Hiring a virtual assistant is like hiring any employee, but for many small business owners, this might be their first hire as they grow. It’s understandable to be a little nervous about bringing someone new into your business. After all, your company is your baby – you thought of it, you wanted it, you built and grew it, and you love it! It’s tough to entrust aspects of it to others (It’s tough for me too…I get it).
The reality is you could use some help. A leader must delegate responsibility if he/she wants to grow. Although we’ve done it on our own until now, that business model doesn’t provide long-term stability (unless of course, you’re a robot who plans never to sleep or enjoy your family). But, these are things you’re already coming to terms with; hence, you’re checking into a virtual assistant. Here are questions you’ll want to ask prospects and some of Wider Horizons‘ italicized responses to each (because we like to think we set the bar pretty high).
What to Ask When Hiring a Virtual Assistant
Tell me about yourself, your company, and your career background.
This is an easy question (okay, prompting statement, but you get the point) to begin with. It’s casual and lets everyone talk about what they know best – themselves. This question puts the interviewer and interviewee at ease.
WH: Originally a high school math teacher for several years, I wanted a career change after having my second child. I longed for flexibility, but also a change for career growth (something not available as a teacher, unless you want to be a principal…no thank you). After becoming a virtual assistant to a digital marketing consultant and growing my skill set, I started my own company where I could service multiple entrepreneurs and small businesses like you.
What type of clients do you typically work with?
You want your VA to be a good fit for your company. This work relationship should benefit you both, and it’s important to make sure your VA is prepared for your business model.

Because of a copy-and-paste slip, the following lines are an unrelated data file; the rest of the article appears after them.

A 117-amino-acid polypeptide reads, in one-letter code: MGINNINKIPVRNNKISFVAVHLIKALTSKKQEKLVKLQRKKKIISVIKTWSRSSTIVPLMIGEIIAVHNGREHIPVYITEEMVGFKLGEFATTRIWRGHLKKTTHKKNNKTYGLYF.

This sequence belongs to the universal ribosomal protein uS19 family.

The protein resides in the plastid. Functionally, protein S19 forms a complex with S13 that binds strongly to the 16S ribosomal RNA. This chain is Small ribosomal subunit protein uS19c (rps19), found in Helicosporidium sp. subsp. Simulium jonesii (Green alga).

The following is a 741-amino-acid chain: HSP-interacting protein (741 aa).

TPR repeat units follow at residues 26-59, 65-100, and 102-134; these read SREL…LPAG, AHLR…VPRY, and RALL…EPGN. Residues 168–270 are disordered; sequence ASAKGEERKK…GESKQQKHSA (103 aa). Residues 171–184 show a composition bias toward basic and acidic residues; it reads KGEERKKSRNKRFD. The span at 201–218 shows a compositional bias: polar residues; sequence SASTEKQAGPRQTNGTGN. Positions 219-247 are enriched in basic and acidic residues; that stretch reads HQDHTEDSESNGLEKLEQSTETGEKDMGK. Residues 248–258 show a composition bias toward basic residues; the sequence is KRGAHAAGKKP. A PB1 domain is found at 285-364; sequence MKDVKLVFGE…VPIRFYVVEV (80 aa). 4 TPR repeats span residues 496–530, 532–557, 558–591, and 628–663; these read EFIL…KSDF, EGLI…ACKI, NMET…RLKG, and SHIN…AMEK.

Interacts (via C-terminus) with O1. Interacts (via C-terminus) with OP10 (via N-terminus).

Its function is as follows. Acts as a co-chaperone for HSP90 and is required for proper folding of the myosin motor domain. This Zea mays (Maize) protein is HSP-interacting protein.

WH: Wider Horizons works with both LLC’s and small to medium businesses. We work with most of our clients on a regular basis by handling weekly and monthly projects, but we do have a few clients who contact us on a project by project basis (such as with a website build).
What type of work do you typically do for clients?
You probably have some idea of what you need help with and what you’d like a virtual assistant to take off of your plate. However, asking this question might spur ideas in you for ways to use a VA that you had not already thought of. There may be tasks you’re paying a bigger company to do for you (web updates, site changes, social media content calendars, invoicing, etc) that can be reassigned to a qualified and experienced VA at a lesser rate. Who doesn’t love efficiency and cost-savings?
WH: Our experience grows with each new client because each unique company has a unique set of needs. For some clients we handle invoicing, expense reporting, and tax document preparations for your accountant. Others entrust their social-media presence to us for consistent, relevant, engaging content. We’ve built and revamped WordPress websites for clients and run backups/updates on sites to prevent hacking. For others, we do their content writing for their blogs and email campaigns. Some require research. Some need calls made to clients. Some bring us in for project management. But ALL need a willing, able, and trusted VA they don’t have to micromanage or continually train. We provide that!
If you don’t hear a task describing what you specifically need, but you like the other offerings, follow up with, “Are you willing to learn new things?” The answer to that question should always be a resounding, “Yes!”
What is your bandwidth for work and are you expecting a minimal amount of hours?